London in the late 1970s. Punk rock has taken the UK by storm and Enn and his friends are fully immersed in the scene. They attend an arty party in the hope of picking up girls, only to find themselves in the middle of an alien incursion on Earth, and out of their depth.
What if aliens invaded Earth in the 1970s but were resisted by a group of punk rockers? This is the amusing premise which drives John Cameron Mitchell's 2018 musical comedy-drama, adapted from Neil Gaiman's very short story of the same name (published in 2006). Gaiman's story is only 18 pages long so the film takes the premise and expands it out over a much longer running time.
The film is centred on two characters, would-be punk musician Enn (Alex Sharp) and alien Zann (Elle Fanning), who finds the aliens' strict culture to be suffocating and runs off to explore human culture via a romance with Enn. The aliens are unimpressed and, led by Wain (Matt Lucas) and Stella (Ruth Wilson), they attempt to reintegrate their wayward child, leading to a fierce showdown between the two factions.
The movie is fun, playing on the bizarre culture of the aliens and the interspecies for romance for laughs, but it is not an outright comedy. It also plays into the idea of doomed teenage romance, parental expectations and the merits of freedom of the individual versus the good of the larger society. In this senses the film does fall into traditional punk cliches - the anarchic freedom of punk versus the stifling conformity of the aliens - but it handles them with enough wit and charm to be enjoyable.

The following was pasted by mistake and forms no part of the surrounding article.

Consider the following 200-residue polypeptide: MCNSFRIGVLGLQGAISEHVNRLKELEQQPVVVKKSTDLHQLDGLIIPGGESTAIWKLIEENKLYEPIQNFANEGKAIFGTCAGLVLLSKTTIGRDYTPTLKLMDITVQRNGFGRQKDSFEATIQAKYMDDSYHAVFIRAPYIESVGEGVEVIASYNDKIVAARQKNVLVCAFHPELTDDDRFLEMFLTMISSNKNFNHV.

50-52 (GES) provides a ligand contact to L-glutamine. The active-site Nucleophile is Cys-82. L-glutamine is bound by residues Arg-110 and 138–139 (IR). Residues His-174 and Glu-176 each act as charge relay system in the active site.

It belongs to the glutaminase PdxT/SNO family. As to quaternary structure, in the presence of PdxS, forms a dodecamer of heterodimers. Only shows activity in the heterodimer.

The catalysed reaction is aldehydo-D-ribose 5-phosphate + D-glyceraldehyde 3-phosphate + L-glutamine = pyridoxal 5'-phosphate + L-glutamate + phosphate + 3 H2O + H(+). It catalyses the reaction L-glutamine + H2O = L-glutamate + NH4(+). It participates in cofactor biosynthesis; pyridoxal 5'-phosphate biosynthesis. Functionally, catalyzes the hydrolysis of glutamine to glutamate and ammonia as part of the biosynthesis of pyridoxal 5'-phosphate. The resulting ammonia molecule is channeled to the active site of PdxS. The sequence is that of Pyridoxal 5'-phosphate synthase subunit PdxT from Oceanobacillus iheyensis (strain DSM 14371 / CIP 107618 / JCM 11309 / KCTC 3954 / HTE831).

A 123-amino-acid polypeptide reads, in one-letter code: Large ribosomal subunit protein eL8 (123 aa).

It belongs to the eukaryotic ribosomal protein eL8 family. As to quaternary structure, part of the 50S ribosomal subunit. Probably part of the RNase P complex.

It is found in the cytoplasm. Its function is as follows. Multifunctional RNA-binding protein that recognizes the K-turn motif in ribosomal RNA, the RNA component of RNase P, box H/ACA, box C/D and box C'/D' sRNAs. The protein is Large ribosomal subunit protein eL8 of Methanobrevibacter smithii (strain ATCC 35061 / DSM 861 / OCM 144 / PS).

The cast is excellent, including a superb turn by Nicole Kidman as punk mentor Boadicea, and His Dark Materials fans can have some fun by seeing two incarnations of Ms. Coulter (Kidman from the 2007 movie and Ruth Wilson from the current TV show) interact. The young castmembers have clearly done their 1970s homework and nail the period and its attitude quite believably. There's some good musical trivia and at least one stand-out musical number ("Eat Me Alive").
On the negative side, the film feels like it's only superficially covering the themes and it does suffer from occasional tonal whiplash, moving from comedy to romance to darker horror moments in a rather inelegant fashion, and the ending is perhaps a little too neat. But ultimately How to Talk to Girls at Parties (***½) is fun, doesn't outstay its welcome and diverting.